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Ferguson v. Commissioner of Social Security

United States District Court, S.D. Ohio, Western Division

August 30, 2019

DEBORAH ANN FERGUSON, Plaintiff,
v.
COMMISSIONER OF SOCIAL SECURITY, Defendant.

          BARRETT, J.

          REPORT AND RECOMMENDATION

          KAREN L. LITKOVITZ, UNITED STATES MAGISTRATE JUDGE

         Plaintiff Deborah Ann Ferguson brings this action pursuant to 42 U.S.C. § 405(g) for judicial review of the final decision of the Commissioner of Social Security (Commissioner) denying plaintiffs application for Child's Disability Insurance Benefits (DIB). This matter is before the Court on plaintiffs Statement of Errors (Doc. 11), the Commissioner's response in opposition (Doc. 16), and plaintiffs reply (Doc. 17).

         I. Procedural Background

         Plaintiff was born in 1956 and turned 22 in January 1978. She has a high school education. She has not worked in competitive employment in the relevant past. Plaintiff filed her application for DIB in May 2015, alleging disability since her birth due to Incontinentia Pigmenti - unusual skin pigmentation; health issues related to developmental abnormalities and congenital deformities; and breathing complications. The application was denied initially and upon reconsideration. Plaintiff then requested and was granted a de novo hearing before administrative law judge (ALJ) Mark Hockensmith. On September 6, 2017, the ALJ issued a decision denying plaintiffs DIB application. Plaintiffs request for review by the Appeals Council was denied, making the decision of the ALJ the final administrative decision of the Commissioner.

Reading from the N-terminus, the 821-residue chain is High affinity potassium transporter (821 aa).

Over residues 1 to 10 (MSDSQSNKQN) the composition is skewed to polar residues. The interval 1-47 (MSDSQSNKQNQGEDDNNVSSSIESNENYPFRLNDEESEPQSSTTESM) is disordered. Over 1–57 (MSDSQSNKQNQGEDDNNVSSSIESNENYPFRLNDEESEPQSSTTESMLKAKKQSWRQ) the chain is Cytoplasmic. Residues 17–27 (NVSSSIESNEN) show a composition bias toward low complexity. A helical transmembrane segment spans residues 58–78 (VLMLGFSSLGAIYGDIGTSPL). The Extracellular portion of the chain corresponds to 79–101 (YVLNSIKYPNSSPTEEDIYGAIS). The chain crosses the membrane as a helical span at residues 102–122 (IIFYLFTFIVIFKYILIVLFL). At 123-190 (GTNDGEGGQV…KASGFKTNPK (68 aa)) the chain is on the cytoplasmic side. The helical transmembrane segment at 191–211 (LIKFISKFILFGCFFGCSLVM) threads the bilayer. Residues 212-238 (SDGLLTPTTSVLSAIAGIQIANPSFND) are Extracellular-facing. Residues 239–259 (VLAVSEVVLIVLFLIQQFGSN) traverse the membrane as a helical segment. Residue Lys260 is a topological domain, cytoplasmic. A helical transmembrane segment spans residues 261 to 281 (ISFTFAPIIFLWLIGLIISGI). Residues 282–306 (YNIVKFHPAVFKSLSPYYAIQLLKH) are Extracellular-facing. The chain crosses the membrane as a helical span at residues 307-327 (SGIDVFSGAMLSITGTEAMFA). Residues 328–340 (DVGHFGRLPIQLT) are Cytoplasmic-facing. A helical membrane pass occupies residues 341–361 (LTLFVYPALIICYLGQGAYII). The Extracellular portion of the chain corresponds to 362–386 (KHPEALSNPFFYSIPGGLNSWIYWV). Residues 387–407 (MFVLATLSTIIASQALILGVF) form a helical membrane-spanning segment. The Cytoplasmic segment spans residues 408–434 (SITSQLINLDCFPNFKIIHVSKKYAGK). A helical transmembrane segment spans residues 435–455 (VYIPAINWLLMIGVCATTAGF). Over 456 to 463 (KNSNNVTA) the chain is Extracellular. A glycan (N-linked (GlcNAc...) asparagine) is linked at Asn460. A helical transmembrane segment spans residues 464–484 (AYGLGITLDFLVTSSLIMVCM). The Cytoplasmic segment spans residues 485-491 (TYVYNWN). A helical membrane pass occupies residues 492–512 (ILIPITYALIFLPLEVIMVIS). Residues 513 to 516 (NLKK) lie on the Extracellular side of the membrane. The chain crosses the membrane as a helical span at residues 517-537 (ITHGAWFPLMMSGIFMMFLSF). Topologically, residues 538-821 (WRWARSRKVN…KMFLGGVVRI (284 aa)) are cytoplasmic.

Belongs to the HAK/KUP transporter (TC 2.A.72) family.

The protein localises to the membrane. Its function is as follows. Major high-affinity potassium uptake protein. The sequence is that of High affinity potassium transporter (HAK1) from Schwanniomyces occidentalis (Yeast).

II. Analysis